Author Topic: cush drive  (Read 488 times)

Offline mugwump

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cush drive
« on: 05.02. 2016 21:49 »
I'm just about to start putting an Ariel h'master engine back together and because  its almost identical to the A10 I'm forever searching this site and the Ariel site for tips and ideas. I've just read a lengthy thread on here regarding crank end float, shimming and cush drive nut loosening etc. Can somebody tell me why the cush drive nut does not have a lock nut-simples! or am I missing something.

60'Matchy G12
58 AJS 18s
58 Ariel Huntmaster]

Online beezermacc

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Re: cush drive
« Reply #1 on: 05.02. 2016 22:27 »
.... because the nut tightens up against the crankshaft sleeve so the nut is basically a locknut holding the sleeve firmly on the crankshaft. There is a common misunderstanding that the nut should only be tightened sufficiently to compress the spring but actually the nut should be fully tightened, at which point the spring tension is correct. The nut has slots so it can be finally tightened with a chisel, I know this sounds disgusting but this method of shock-tightening is the most effective way of achieving a firm grip through the components which are intended to be locked together. There should also be a lock washer between the nut and the sleeve which is a bit difficult to peen over because you need to poke something through the spring to achieve this. There should be a hole for a split pin through the crankshaft - this is only as a bit of security to prevent the nut coming off completely in the event of it working loose. Some people think that once you have screwed the nut up enough to get the split pin in, job done, not so! The nut must be locked up against the crank sleeve. Hope that explains it.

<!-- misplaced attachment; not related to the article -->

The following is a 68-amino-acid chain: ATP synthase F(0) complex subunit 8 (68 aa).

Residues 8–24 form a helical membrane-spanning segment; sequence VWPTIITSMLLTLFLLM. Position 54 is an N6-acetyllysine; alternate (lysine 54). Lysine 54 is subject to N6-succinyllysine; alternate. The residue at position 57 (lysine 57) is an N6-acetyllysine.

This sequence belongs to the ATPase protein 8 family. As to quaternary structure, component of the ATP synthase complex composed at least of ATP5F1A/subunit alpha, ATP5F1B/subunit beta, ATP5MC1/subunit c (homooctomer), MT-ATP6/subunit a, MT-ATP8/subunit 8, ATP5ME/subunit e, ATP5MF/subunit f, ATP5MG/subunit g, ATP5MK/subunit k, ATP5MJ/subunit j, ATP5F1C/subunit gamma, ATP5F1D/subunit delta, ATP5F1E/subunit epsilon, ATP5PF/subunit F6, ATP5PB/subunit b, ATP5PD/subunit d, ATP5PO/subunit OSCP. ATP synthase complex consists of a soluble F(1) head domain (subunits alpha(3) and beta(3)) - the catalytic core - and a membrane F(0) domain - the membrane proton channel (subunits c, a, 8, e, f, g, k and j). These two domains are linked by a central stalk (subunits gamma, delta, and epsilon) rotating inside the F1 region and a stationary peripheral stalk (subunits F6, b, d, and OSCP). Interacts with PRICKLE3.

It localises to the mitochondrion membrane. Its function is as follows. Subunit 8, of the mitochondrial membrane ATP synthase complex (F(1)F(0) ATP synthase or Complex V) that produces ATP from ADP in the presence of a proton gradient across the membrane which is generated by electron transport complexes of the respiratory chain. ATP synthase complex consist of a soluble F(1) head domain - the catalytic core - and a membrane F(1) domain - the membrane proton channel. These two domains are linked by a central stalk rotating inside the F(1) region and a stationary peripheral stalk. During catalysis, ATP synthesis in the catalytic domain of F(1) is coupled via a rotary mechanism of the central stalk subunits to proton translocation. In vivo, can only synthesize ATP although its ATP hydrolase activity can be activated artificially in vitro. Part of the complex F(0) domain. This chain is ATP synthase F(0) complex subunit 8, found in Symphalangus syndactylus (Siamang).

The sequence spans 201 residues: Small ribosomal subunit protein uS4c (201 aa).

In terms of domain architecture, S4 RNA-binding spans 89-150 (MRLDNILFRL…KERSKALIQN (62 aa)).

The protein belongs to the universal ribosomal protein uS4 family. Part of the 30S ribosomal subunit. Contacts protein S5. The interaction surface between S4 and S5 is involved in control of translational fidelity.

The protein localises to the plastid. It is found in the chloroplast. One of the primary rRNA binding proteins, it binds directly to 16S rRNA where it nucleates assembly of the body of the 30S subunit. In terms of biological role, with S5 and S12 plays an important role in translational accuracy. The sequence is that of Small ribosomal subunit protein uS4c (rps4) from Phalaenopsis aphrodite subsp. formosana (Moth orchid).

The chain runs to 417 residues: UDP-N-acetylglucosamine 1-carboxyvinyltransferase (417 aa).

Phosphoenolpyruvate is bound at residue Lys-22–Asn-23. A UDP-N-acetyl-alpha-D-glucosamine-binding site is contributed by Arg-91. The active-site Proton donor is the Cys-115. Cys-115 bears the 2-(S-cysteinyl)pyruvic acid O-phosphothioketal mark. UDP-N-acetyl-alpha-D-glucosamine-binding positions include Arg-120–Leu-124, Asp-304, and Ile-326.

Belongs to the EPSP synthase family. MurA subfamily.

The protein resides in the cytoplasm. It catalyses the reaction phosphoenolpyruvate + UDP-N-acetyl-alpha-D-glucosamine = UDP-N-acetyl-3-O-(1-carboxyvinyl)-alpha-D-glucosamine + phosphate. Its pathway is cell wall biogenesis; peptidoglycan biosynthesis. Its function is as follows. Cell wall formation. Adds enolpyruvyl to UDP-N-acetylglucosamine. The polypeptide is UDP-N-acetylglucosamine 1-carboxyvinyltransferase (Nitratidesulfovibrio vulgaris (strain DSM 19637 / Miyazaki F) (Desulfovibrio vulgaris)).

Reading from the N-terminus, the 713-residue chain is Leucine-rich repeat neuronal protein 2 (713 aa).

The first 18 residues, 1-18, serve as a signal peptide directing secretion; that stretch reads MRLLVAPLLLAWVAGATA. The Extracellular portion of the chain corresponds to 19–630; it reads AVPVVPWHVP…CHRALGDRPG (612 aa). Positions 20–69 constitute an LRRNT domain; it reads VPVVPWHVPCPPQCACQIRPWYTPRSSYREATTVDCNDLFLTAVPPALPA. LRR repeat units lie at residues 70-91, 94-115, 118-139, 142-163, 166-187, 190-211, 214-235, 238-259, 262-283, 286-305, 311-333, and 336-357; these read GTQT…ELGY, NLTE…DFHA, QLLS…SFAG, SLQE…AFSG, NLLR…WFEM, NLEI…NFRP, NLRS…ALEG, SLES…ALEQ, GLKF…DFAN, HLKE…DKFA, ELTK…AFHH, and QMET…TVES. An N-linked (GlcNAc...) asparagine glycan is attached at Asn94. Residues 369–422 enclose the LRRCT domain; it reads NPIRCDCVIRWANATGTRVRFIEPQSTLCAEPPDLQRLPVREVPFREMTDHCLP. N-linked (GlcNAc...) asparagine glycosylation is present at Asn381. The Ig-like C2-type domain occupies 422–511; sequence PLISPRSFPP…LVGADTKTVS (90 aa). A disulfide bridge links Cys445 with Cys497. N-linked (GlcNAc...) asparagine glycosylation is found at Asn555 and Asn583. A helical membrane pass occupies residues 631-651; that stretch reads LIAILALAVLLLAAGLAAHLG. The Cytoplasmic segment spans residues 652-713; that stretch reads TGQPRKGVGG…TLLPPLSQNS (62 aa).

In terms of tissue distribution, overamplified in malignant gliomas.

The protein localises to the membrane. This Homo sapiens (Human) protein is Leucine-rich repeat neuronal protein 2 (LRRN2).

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Offline mugwump

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Re: cush drive
« Reply #2 on: 05.02. 2016 22:33 »
Thanks, that explains it perfectly. I now know why my M21 used to clunk and rattle so. Many years ago.

60'Matchy G12
58 AJS 18s
58 Ariel Huntmaster]

Offline duTch

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Re: cush drive
« Reply #3 on: 06.02. 2016 00:06 »

 
  *eek*
Quote
The nut has slots so it can be finally tightened with a chisel,
....can we call it a drift...? less stressful *smile*...or make a tool with a hex to use a (torque)wrench

I found a washer the right thickness to fit behind the split-pin against the nut as 'preliminary extra security' seems to float ok.
Started building in about 1977/8 a on average '52 A10 -built from bits 'n pieces never resto intended -maybe 'personalised'
Have a '74 850T Moto Guzzi since '92-best thing I ever bought doesn't need a kickstart 'cos it bump starts sooooooooo(mostly) easy
Australia